This article is part of Yahoo's 'On This Day' series
It is one of the most iconic vistas in the world and was unveiled nearly a century ago – on 12 October, 1931.
Brazil's statue of Christ the Redeemer sits on top of the 700-metre (2,300ft) Corcovado mountain overlooking the city of Rio de Janeiro.
Standing 30 metres (98ft) high, with arms stretching 28m (92ft) wide, the world-famous statue has become a cultural icon and was voted one of the New Seven Wonders of the World.
The idea for a Christian monument on Mount Corcovado was first floated by a priest in the mid-1850s to honour Princess Isabel, regent of Brazil and the daughter of Emperor Pedro II, but the proposal was dismissed after Brazil became a republic in 1889.
In 1920 a second proposal for a "Statue of the Christ" was made, motivated by so-called "godlessness" in society, and funded mainly by donations from Brazilian Catholics.
Designs included a representation of the Christian cross, a statue of Jesus with a globe in his hands, and a pedestal symbolising the world. The statue of Christ the Redeemer with open arms was chosen.
The statue was first made in France by French sculptor Paul Landowski, who created it in clay pieces.
Those pieces were then shipped to Brazil to be re-made with reinforced concrete by Brazilian engineer Heitor da Silva Costa and French engineer Albert Caquot.
Christ the Redeemer also has an outer shell made up of 6 million soapstone tiles – some said to have notes written on the back by the workers who made them.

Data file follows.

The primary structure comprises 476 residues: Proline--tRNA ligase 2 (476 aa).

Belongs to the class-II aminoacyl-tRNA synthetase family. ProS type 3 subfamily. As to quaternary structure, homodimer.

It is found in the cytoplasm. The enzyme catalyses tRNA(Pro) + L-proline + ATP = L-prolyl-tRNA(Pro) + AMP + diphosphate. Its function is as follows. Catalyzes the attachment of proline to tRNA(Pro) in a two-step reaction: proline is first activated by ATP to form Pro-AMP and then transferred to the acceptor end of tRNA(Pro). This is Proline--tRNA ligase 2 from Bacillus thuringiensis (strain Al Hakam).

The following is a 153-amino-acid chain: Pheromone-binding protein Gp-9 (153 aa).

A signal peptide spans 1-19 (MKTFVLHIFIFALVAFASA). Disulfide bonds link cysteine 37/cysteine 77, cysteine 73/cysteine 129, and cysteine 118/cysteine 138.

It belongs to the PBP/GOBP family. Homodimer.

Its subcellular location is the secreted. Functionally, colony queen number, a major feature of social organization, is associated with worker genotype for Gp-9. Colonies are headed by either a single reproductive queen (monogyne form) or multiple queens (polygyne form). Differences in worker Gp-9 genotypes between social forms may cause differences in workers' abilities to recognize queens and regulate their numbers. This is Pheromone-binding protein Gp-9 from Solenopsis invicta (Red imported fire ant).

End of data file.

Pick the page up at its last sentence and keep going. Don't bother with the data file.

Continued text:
It took nine years in total to build the giant statue from 1922, when the first foundation stone was laid, to 1931 – and cost the equivalent of $250,000 (£183,000).
That would be more like around $3.6m (£2.6m) or more nowadays.
Materials were carried up the mountain using a railway, and workers reportedly used long wooden poles acting as scaffolding to construct the face of the statue.
The monument was officially opened on 12 October, 1931 – 90 years ago today.
The statue has been struck by lightning several times, damaging areas including the fingers, head and eyebrows.
In 2010 restoration work began, including cleaning the statue, replacing the mortar and soapstone on the exterior, restoring iron in the internal structure, and waterproofing it.
Christ the Redeemer was vandalised during this time, in what Mayor Eduardo Paes called "a crime against the nation".
The culprits, who had sprayed paint on the arm of the statue, later handed themselves in and apologised.
Watch: Brazil's Christ the Redeemer gets a facelift